Photos: China passes contentious Hong Kong national security law

China passed a sweeping national security law for Hong Kong on June 30, in a move that comes with serious concerns over the territory’s autonomy. The legislation was unanimously approved by China's parliament and signed into effect by President Xi Jinping, according to the official Xinhua news agency, little more than six weeks after it was first unveiled. The contents of the law are not fully known, sparking even more concern and anger over what it holds in store.

UPDATED ON JUN 30, 2020 06:40 PM IST 7 Photos
1 / 7
Pro-China supporters display Chinese and Hong Kong flags near the government headquarters in Hong Kong on June 30. Chinese President Xi Jinping has signed an order approving a national security law that will allow authorities to crack down on subversive and secessionist activity in Hong Kong. (Anthony Wallace / AFP)

Pro-China supporters display Chinese and Hong Kong flags near the government headquarters in Hong Kong on June 30. Chinese President Xi Jinping has signed an order approving a national security law that will allow authorities to crack down on subversive and secessionist activity in Hong Kong. (Anthony Wallace / AFP)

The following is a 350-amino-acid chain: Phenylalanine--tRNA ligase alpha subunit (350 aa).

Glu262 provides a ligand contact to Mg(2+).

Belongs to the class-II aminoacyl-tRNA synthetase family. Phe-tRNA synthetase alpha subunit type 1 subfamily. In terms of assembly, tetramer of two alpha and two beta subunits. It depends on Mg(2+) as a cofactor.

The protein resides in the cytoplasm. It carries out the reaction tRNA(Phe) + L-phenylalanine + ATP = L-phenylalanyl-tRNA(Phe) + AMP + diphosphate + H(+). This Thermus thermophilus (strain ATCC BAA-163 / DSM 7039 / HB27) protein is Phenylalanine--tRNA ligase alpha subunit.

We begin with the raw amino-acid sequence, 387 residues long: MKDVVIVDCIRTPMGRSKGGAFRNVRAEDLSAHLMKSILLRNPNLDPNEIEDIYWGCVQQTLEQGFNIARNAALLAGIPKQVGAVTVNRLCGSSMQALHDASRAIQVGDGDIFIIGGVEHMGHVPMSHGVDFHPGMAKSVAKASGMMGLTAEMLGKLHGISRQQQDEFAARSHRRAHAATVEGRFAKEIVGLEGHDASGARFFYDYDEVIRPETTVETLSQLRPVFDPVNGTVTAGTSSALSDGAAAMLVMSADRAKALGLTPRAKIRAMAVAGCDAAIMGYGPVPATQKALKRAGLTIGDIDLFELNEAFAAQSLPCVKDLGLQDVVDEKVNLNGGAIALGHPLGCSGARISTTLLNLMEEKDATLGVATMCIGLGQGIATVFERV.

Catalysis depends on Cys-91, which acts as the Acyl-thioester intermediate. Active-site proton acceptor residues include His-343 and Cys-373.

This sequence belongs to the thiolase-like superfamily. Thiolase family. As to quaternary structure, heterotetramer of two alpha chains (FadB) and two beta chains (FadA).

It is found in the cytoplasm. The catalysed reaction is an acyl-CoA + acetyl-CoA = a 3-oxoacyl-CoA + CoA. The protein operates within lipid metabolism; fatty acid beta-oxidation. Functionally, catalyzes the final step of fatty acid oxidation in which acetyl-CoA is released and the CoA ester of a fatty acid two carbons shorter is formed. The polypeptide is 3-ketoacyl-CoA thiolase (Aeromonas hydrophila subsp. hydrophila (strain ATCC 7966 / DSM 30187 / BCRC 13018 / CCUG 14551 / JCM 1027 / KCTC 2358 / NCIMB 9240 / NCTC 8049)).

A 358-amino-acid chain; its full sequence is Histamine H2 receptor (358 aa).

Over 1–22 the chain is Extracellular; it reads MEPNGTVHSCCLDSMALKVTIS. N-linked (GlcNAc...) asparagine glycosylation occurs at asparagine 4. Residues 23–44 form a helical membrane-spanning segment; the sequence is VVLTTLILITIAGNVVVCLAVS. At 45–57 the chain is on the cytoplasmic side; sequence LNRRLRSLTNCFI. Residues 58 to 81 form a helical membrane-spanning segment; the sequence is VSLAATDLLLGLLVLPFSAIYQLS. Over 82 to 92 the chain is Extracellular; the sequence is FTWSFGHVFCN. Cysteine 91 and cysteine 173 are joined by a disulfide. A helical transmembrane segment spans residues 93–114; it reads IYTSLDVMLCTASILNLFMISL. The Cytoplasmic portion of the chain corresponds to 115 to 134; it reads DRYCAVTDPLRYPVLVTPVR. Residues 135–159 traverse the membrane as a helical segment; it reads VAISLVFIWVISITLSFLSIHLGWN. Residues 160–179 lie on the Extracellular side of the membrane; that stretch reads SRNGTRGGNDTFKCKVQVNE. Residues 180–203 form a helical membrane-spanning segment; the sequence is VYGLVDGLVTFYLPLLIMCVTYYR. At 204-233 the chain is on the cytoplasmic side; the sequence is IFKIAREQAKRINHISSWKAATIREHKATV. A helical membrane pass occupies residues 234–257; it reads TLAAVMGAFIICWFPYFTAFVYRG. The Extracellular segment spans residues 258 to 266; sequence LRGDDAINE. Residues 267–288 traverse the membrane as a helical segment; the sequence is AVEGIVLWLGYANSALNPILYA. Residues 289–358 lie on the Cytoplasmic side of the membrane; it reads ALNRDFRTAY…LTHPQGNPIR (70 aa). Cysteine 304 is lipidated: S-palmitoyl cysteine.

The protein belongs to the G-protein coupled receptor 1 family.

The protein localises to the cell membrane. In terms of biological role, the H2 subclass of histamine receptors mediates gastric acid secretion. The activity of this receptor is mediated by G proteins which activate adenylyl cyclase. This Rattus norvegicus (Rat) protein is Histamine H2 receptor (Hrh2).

UPDATED ON JUN 30, 2020 06:40 PM IST
2 / 7
Government supporters wave Chinese and Hong Kong Special Administrative Region (HKSAR) flags at Tamar Park to celebrate the passage of the national security law in Hong Kong on June 30. China’s top legislative body, the National People’s Congress Standing Committee, had earlier in the day unanimously approved the security law for Hong Kong at the end of a three-day meeting in Beijing. (Lam Yik / Bloomberg)

Government supporters wave Chinese and Hong Kong Special Administrative Region (HKSAR) flags at Tamar Park to celebrate the passage of the national security law in Hong Kong on June 30. China’s top legislative body, the National People’s Congress Standing Committee, had earlier in the day unanimously approved the security law for Hong Kong at the end of a three-day meeting in Beijing. (Lam Yik / Bloomberg)

UPDATED ON JUN 30, 2020 06:40 PM IST
3 / 7